Cancellation of removal is a relief available to an alien facing deportation which if granted results in permanent resident status. The applicant must have been in the United States for a continuous period of at least ten years and demonstrate exceptional and extremely unusual hardship to a qualifying U.S. citizen or lawful permanent resident relative.
He must also show good moral character for a period of ten years. Although good moral character is not defined in the law, certain classes of individuals are statutorily disqualified from establishing it.
The list of persons statutorily ineligible includes those who have been convicted of a crime involving moral turpitude; those who have engaged in prostitution, drug trafficking, and alien smuggling; and those who have given false testimony to obtain immigration benefits. If a person committed any of the offenses within the last 10 years, he would not be able to show good moral character.
At the same time, other negative factors can be considered in assessing the applicant’s good moral character, such as prior immigration violations and failure to provide child support.
A case recently decided by the Court of Appeals for the First Circuit illustrates how a good moral character finding is not only a statutory but also a discretionary matter. It also serves as a cautionary tale for those who marry or divorce under circumstances that might indicate that it was a sham or done only for immigration reasons.
That case involved Juan Fernando Restrepo, a foreign national who entered the United States on a visitor visa and then overstayed. He married his wife Maria and they settled in the U.S. with their two children. A few years later, Restrepo moved out and lived separately from Maria and, before their divorce was finalized, his father petitioned him as an unmarried son and said petition was approved.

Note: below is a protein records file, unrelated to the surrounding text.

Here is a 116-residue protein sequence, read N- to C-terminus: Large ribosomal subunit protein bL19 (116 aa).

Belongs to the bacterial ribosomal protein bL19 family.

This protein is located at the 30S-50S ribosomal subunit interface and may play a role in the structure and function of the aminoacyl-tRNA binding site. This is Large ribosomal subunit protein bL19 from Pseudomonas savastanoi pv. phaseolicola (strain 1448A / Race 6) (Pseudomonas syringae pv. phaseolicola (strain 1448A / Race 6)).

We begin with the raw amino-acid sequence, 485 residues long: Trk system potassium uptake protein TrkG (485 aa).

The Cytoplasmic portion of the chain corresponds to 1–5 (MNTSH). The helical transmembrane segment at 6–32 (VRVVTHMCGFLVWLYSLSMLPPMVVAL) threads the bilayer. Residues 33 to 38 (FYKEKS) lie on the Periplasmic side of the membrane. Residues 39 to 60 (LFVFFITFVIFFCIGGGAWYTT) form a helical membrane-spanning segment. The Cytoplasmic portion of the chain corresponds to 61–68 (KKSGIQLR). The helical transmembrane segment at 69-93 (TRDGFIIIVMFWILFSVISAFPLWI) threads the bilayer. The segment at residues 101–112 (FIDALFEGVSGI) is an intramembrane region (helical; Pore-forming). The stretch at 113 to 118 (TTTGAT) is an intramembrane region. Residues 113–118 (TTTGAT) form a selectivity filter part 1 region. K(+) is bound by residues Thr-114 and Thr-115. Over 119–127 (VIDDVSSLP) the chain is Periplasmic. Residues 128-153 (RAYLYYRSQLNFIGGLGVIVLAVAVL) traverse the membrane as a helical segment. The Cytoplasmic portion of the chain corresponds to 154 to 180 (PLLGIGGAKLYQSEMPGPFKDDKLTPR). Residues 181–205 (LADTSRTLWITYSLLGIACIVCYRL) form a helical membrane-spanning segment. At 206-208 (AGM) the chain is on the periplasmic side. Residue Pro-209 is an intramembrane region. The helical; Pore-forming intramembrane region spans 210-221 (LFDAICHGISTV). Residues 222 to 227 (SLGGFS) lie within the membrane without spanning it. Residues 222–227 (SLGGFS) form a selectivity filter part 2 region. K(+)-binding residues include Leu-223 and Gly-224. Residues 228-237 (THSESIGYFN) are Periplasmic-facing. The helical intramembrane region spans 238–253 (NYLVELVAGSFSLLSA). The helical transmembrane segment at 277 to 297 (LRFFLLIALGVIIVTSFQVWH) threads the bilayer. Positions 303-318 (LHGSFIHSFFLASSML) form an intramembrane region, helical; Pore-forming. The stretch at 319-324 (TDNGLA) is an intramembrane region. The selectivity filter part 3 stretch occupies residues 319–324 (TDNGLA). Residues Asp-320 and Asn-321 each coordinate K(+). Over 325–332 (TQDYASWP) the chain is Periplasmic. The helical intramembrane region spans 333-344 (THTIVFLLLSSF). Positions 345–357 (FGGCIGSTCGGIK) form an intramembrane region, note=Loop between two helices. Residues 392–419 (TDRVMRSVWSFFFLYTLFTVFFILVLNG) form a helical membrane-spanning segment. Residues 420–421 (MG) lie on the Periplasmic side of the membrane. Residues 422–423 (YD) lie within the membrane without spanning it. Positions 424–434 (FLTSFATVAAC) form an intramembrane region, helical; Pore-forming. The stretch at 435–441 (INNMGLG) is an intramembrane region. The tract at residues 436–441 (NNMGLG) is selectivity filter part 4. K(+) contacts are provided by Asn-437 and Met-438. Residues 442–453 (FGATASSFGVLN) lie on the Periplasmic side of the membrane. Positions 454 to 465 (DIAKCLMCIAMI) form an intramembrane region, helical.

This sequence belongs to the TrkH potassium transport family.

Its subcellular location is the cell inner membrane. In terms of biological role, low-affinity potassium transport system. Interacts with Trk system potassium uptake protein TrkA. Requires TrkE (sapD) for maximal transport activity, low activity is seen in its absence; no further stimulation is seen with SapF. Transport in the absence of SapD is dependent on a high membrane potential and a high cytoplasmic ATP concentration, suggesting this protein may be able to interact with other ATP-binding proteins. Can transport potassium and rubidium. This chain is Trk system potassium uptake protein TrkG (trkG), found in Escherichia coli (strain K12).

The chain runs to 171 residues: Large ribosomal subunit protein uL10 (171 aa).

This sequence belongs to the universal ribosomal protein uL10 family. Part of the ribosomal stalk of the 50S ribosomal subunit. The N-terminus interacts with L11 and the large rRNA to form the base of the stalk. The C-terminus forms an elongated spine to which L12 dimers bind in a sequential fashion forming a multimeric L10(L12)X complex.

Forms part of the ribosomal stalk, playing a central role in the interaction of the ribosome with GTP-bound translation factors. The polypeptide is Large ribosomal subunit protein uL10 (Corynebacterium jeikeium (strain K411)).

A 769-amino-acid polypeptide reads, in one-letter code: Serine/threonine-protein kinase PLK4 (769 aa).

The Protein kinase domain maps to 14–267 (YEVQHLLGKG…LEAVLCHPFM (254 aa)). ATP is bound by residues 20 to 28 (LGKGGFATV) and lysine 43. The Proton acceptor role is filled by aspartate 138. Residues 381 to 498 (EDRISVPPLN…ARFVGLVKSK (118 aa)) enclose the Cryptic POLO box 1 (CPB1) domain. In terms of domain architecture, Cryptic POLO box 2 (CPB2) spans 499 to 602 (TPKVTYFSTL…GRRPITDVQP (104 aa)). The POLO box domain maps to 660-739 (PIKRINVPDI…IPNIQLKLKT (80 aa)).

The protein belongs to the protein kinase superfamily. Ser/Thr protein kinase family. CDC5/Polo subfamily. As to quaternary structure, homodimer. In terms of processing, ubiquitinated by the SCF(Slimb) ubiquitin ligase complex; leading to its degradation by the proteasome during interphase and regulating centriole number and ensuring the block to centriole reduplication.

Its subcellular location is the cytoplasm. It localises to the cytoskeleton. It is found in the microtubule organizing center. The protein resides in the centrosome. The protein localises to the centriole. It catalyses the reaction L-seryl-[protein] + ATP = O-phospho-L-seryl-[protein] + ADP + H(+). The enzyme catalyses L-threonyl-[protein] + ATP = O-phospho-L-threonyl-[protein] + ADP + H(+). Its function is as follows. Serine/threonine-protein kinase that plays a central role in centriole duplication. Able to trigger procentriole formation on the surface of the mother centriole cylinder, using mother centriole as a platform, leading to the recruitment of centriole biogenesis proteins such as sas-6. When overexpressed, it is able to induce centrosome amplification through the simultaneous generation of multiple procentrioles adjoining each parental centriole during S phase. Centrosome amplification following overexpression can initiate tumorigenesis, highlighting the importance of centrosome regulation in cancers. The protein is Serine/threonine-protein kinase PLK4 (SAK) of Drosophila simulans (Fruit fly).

After the divorce, Maria married a U.S. citizen through whom she obtained her green card. While still married to the U.S. citizen, Maria and Restrepo reconciled and had a third child. Maria eventually divorced her U.S. citizen spouse and remarried Restrepo.
In 2001, Restrepo filed an adjustment of status application on the basis of his father’s preference petition. Immigration authorities discovered that he was married to Maria when his father filed the I-130 petition for him. As a result, they denied his adjustment application and revoked the immigrant visa petition. They also placed him under removal proceedings the very same day.
The removal proceedings were stalled for several years after Maria filed a visa petition for him as the spouse of a lawful permanent resident. When she finally applied for citizenship, the USCIS determined that her marriage to her U.S. citizen ex-husband was a sham and denied her naturalization application.
When his removal proceedings resumed, Restrepo applied for the relief of cancellation of removal. The judge denied the application after finding that he lacked good moral character not only because he committed false testimony but also because he had engaged in a sham divorce. The decision was upheld by the Board of Immigration Appeals.
The immigration judge found that Restrepo gave false testimony during the proceedings regarding the reasons for his divorce from Maria. The judge considered the suspicious timing of the separation (just before his father’s I-130 petition) and the fact that Maria subsequently married a U.S. citizen. His false testimony made him statutorily ineligible for a finding of good moral character.
The judge also noted that he and Maria had their third child while she was married to the U.S. citizen and that they remarried shortly before his adjustment application was denied. The judge found that none of the affidavits and letters submitted in support of the application mentioned any such divorce and remarriage, and not even the church pastor was aware of it although the applicant appeared to be an avid churchgoer.